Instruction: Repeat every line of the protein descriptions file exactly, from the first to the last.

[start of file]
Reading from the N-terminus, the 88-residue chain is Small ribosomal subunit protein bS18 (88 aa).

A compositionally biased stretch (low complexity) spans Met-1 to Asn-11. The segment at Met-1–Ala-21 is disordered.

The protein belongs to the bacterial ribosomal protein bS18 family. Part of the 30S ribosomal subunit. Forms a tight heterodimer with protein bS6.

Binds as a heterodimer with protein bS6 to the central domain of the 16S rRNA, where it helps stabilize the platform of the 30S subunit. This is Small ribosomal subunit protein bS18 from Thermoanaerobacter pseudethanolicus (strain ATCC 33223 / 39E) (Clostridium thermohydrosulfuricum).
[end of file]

Reading from the N-terminus, the 88-residue chain is Small ribosomal subunit protein bS18 (88 aa).

A compositionally biased stretch (low complexity) spans Met-1 to Asn-11. The segment at Met-1–Ala-21 is disordered.

The protein belongs to the bacterial ribosomal protein bS18 family. Part of the 30S ribosomal subunit. Forms a tight heterodimer with protein bS6.

Binds as a heterodimer with protein bS6 to the central domain of the 16S rRNA, where it helps stabilize the platform of the 30S subunit. This is Small ribosomal subunit protein bS18 from Thermoanaerobacter pseudethanolicus (strain ATCC 33223 / 39E) (Clostridium thermohydrosulfuricum).